Every so often an advertising character jumps out of the television screen and into the hearts of consumers. A few years ago it was "Stuart"—the geeky, red-headed know-it-all who appeared in commercials for online stock trading company Ameritrade—who struck a chord with viewers. The latest ad spokesperson generating the buzz is "Steven," the lovable blond surfer dude who gives expert advice to people shopping for a home computer. The "Dell Dude" is played by Ben Curtis, a 21-year-old student who studies acting at New York University and hails from Chattanooga, Tennessee. Curtis got the role after an audition, and his first appearances in a Dell commercial came in late 2000 in a spot in which he makes a video for his parents explaining why they should buy him a Dell personal computer. Although Dell switched ad agencies a few months after Curtis was hired,the company and its new agency, DDB Chicago, knew they had a star in the making and retained the Steven character as its "spokesdude."
Over the past two years "Steven" has appeared in more than 10 commercials for Dell including a popular spot where he hawks Dells while driving his dad's convertible with a hot brunette seated next to him. The commercials use a clever blend of humor and salesmanship by portraying Steven as a hip teenager who convinces his parents, his friends' parents, and even random people he meets to buy computers from Dell. Shortly after taking over the account, DDB's creative group added the quip: "Dude,you're gettin' a Dell" to Steven's pitch and the phrase has slowly been seeping into pop-culture vernacular. The ad campaign has m ™ » -m H *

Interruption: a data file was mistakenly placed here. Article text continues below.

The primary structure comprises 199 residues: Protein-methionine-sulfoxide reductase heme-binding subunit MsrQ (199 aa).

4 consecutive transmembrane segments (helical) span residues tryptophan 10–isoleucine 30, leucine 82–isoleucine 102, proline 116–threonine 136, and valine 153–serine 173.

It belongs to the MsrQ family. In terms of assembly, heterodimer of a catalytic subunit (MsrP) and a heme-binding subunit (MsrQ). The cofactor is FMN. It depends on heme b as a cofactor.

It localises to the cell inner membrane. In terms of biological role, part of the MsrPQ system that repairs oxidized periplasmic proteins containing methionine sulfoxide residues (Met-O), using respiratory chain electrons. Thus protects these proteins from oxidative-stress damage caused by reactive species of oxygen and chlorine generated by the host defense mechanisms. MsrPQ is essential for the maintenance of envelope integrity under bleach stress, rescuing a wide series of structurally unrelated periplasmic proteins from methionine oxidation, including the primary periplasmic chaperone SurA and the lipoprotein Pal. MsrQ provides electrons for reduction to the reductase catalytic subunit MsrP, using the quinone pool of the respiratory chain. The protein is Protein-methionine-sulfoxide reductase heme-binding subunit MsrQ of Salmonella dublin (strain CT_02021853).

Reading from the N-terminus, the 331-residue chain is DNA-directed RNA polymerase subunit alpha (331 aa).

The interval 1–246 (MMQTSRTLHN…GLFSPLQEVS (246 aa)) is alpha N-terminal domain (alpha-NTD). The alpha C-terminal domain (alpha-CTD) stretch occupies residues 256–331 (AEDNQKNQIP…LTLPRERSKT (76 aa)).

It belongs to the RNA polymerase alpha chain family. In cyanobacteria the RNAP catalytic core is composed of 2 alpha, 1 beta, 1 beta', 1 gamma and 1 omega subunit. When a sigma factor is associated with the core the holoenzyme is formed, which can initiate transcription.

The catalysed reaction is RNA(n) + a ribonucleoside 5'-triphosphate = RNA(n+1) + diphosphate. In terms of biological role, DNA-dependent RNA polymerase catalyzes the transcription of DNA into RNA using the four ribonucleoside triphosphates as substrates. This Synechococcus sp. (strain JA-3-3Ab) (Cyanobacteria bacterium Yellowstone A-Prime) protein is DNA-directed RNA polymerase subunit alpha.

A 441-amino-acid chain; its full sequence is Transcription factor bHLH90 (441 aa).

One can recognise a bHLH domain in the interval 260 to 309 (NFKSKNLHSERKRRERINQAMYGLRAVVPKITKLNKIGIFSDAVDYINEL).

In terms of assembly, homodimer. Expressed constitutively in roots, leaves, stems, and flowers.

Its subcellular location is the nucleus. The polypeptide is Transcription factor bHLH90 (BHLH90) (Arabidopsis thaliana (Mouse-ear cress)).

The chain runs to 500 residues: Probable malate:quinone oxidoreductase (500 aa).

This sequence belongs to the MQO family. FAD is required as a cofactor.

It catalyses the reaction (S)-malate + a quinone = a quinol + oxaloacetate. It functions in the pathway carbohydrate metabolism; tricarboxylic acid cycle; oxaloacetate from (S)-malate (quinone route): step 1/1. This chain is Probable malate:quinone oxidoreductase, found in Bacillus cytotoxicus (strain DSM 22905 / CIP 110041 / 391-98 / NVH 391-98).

helped Dell put a friendly face on its personal computers—a product category that is often intimidating to consumers. Dell's senior manager of consumer advertising says that Steven "has changed our image into that of an approachable company, a company that makes technology easy and fun." The ads have also helped sales, as Dell's share of the home segment of the personal computer market has increased significantly since the campaign was launched.
Curtis's success as the Dell Dude demonstrates the importance of casting in creating effective advertising. The creative director at DDB notes that the right casting is as important as the right message since you need somebody to bring it to life. Curtis clearly brings the Dell Dude to life as "Steven" is described as a modern-day Tom Sawyer who appeals to a broad range of consumers. He receives fan mail from teeny-bopper girls who want to date him as well as from seniors who like his Eddie Haskell-like charm. The "Dell Guy," as he is often referred to, boasts one of the largest advertising fan-club message boards on Yahoo, with over 500 members as well as numerous fan websites. Curtis has been interviewed on the Today Show, CNN, and ABC's 20/20 Downtown and been featured in articles in The Wall Street Journal, USA Today, and many other publications. Curtis also makes appearances at Dell events to rally employees as well as at industry trade shows such as Comdex. In recognition of his celebrity status, Dell created a new web "sitelet" that fans can visit to find out more about Curtis and his latest ads.